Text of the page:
Coping with Grief
Dealing with the violent death of a loved one brings its own special brand of grieving. Victim's families can spend years dealing with legal ramifications, guilt, and a myriad of other circumstances that don't accompany "normal" deaths. Although this is a book for those left behind in the aftermath of violence, it offers concrete and practical steps and stages, allowing family and friends safe passage through this incredibly harrowing journey.
A Healing Place aims to help parents cope with the realities and daily struggles grieving children face in a forthright, compassionate manner.
Written from the author's own personal experiences after having lost, at the age of 12, her mother to breast cancer, A Healing Place aims to help parents cope with the realities and daily struggles grieving children face in a forthright, compassionate manner.
Martin J. Keogh
As a guide from a grieving person's viewpoint, As Much Time As It Takes helps to navigate with sensitivity through awkward moments of comforting those mourning the loss of a loved one. It articulates the overwhelming waves of grieving emotions, and assists friends of the grieving to avoid clichés and find the right words at the right time.
Honest, gentle advice for those who have survived an unspeakable loss. A chapter about “the suicidal mind” helps families not only comprehend the depth of their loved one’s pain prior to suicide, but also understand why such desperation is so difficult to recognize-even in the closest relationships.
Deborah Morris Coryell
In this compassionate guide, the author gives inspiring examples of how embracing our losses allows us to awaken our most profound connections to other people.
Brook Noel and Pamela D. Blair, PhD.
Some of the difficult topics covered in this book are the first few weeks after a loss, suicide, death of a child, children and grief, funerals and rituals, physical effects, homicide and depression.
Michele A. Reiss, PhD
Through real-life examples of people who have dealt with cancer and other illnesses, this book speaks of hope and the art of living and loving well, despite significant adversity.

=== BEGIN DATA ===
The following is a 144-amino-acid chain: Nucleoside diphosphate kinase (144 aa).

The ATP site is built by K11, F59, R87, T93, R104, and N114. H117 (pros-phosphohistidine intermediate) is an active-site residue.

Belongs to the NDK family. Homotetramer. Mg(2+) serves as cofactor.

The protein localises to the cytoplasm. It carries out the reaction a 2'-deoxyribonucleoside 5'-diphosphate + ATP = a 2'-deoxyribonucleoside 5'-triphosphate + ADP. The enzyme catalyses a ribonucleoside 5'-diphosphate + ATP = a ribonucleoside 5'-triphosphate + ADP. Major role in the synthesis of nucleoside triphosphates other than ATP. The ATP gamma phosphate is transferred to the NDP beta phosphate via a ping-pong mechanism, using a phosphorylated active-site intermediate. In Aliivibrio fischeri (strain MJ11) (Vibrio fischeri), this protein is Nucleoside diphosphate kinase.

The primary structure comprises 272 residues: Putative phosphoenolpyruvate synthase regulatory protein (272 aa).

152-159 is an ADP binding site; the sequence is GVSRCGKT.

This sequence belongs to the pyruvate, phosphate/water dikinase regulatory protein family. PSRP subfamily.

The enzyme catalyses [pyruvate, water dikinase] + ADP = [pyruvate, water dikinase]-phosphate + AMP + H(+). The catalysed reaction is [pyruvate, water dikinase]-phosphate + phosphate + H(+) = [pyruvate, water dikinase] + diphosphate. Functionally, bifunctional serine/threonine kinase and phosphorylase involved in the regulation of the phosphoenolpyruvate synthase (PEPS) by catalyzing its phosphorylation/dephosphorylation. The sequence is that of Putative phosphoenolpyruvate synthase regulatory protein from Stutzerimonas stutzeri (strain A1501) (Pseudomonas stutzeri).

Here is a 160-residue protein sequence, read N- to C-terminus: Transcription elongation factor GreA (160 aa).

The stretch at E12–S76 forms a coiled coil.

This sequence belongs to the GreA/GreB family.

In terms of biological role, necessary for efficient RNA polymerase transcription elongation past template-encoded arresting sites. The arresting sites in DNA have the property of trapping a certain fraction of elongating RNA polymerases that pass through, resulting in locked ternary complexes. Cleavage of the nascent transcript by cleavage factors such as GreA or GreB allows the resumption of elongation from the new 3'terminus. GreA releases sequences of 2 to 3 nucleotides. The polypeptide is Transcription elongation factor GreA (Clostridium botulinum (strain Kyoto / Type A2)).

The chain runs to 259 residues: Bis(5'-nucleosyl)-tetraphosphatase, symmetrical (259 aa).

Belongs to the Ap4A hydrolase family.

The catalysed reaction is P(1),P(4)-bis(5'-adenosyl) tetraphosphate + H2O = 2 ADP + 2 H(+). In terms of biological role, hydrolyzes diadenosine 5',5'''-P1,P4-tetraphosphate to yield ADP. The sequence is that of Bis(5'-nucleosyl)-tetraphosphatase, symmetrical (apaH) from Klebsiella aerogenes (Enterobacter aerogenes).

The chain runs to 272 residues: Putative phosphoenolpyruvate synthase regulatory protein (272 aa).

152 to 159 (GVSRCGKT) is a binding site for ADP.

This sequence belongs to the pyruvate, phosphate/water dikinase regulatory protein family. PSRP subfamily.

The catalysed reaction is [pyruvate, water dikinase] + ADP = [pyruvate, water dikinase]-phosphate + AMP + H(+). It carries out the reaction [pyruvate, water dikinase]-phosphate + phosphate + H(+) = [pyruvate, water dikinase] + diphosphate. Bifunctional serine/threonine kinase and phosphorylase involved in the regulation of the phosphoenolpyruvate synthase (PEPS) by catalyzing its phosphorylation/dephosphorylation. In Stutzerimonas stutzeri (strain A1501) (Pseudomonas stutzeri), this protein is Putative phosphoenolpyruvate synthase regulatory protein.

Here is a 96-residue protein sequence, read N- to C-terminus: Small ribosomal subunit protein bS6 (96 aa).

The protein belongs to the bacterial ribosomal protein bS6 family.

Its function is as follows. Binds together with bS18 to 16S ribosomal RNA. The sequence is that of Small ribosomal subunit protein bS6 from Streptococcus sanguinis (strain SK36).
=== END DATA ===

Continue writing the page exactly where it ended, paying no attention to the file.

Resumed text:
Dr. Kubler-Ross explores the now-famous five stages of death: denial and isolation, anger, bargaining, depression, and acceptance. Through sample interviews and conversations, she gives the reader a better understanding of how imminent death affects the patient, the professionals who serve that patient, and the patient's family, bringing hope to all who are involved.
Susan A. Berger
In this new approach to understanding the impact of grief, Susan A. Berger goes beyond the commonly held theories of stages of grief . She offers practical advice for healing from a major loss in this presentation of five basic ways, or types, of grieving. These five types describe how different people respond to a major loss.
The Grief Recovery Handbook: the Action Program for Moving beyond Death, Divorce and Other Losses Including Health, Career and Faith
John W. James and Russell Friedman
Drawing from their own histories as well as from others', the authors illustrate how it is possible to recover from grief and regain energy and spontaneity. The Grief Recovery Handbook offers grievers the specific actions needed to move beyond loss, including how to choose which loss you should work on first, how to deal with growing up in an alcoholic or otherwise dysfunctional home, loss of faith, loss of career, loss of health and much more.
Singer-songwriter Judy Collins draws on her personal experience with her son's suicide to guide readers through grieving the loss of a loved one who has died under tragic circumstances.
The author covers the continuing importance of the deceased parent in one's life, the critical role played by the surviving parent, and the experiences of younger children, as well as the impact of other types of loss like divorce and adoption.
Judith R. Bernstein
Author Judith R. Bernstein, Ph.D., speaks from the dual perspectives of bereaved parent and psychologist. She weaves keen psychological insight with the voices of parents to achieve a book that is at once heartbreaking and heartwarming.